Family caregiving affects millions of Americans every day, in all walks of life. At least 17.7 million individuals in the United States are family care-givers of someone age 65 and older who needs help because of a limitation in their physical, mental, or cognitive functioning. As a society, we have always depended on family caregivers to provide the lion’s share of long- term services and supports (LTSS) for our elders. Yet the need to recognize and support caregivers is among the most significant overlooked challenges facing the aging U.S. population, their families, and society.
For decades, demographers, gerontologists, health researchers, health care professionals, economists, and other experts have called attention to the nation’s rapidly aging population. However, little action has been taken to prepare the health care and LTSS systems for this unprecedented demo-graphic shift.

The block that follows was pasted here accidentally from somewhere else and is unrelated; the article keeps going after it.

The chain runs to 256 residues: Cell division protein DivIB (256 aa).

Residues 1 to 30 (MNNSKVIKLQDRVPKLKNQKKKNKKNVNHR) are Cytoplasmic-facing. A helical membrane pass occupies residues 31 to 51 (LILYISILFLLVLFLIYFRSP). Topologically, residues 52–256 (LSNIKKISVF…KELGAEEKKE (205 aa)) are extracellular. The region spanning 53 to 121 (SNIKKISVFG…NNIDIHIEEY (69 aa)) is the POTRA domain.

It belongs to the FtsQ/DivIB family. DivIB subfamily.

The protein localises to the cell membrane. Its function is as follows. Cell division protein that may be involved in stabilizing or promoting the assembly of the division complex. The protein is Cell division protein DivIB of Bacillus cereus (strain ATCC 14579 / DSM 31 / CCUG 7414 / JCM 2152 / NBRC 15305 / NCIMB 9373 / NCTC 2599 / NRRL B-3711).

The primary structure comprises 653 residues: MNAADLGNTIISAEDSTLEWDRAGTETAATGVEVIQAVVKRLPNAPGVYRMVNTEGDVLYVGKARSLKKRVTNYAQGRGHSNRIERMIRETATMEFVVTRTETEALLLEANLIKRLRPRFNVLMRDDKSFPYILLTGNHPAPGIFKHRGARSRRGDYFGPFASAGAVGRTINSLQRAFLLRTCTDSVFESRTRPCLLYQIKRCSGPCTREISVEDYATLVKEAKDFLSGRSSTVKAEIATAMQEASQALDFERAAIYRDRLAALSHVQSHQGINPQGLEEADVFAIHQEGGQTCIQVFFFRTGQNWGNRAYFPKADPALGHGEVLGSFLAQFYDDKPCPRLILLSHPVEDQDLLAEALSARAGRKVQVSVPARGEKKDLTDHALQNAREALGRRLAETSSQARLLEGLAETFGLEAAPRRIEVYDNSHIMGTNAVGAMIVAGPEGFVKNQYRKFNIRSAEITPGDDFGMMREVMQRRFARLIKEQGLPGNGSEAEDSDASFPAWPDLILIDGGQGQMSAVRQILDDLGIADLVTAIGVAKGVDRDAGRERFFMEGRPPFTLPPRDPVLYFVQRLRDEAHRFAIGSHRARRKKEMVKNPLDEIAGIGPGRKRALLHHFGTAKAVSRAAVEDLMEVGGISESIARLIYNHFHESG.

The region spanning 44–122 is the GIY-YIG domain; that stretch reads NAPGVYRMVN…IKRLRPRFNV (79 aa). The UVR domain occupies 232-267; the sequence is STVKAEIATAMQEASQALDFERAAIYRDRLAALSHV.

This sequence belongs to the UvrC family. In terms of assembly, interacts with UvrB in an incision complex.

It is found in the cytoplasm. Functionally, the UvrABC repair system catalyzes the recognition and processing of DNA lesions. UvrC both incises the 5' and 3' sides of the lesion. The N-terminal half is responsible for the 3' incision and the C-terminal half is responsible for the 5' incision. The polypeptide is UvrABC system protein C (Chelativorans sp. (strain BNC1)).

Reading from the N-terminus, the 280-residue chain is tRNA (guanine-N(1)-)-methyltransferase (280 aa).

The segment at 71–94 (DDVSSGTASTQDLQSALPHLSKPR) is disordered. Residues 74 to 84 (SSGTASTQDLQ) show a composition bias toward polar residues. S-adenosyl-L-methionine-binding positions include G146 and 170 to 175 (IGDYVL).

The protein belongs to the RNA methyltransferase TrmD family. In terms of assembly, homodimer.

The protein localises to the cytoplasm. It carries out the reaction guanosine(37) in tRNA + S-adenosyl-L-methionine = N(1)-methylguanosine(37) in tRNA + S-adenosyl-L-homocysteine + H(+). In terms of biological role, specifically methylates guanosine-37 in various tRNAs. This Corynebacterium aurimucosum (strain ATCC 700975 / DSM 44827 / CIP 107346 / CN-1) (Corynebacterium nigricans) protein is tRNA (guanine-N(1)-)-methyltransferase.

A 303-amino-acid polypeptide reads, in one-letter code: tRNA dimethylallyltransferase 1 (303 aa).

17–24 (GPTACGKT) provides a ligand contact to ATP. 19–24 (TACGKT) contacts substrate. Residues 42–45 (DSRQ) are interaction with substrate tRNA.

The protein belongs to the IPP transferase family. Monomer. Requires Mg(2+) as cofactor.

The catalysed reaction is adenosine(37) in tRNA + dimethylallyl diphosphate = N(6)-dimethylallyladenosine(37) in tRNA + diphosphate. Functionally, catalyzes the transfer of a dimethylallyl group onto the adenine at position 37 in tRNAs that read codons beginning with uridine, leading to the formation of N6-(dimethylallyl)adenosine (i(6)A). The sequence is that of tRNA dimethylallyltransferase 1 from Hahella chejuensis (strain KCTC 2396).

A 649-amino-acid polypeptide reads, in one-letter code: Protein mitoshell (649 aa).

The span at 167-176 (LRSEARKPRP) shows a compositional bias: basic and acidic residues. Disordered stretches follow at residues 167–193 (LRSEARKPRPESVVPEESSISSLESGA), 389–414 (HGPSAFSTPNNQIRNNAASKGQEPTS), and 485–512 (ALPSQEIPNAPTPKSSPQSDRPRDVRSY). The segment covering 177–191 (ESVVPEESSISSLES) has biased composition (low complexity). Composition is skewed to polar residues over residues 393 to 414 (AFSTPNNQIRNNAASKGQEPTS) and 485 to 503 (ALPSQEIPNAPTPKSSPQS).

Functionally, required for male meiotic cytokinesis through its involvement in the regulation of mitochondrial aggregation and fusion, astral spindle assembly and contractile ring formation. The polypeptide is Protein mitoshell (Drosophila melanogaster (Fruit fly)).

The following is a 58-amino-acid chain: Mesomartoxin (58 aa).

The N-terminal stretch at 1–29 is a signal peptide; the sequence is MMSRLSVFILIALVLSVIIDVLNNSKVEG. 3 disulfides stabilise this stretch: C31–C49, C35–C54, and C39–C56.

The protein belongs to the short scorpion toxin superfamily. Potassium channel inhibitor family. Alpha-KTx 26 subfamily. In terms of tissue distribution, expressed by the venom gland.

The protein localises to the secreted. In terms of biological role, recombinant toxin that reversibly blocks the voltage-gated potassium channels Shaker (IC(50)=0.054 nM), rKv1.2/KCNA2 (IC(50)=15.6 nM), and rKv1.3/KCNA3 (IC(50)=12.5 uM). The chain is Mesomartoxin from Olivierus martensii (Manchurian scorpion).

By 2030, 72.8 million—more than one in five U.S. residents— will be age 65 or older. The greatest growth will be in the numbers of the “oldest old,” the population that is most in need of help because they are the most likely to have physical, cognitive, and other functional limitations.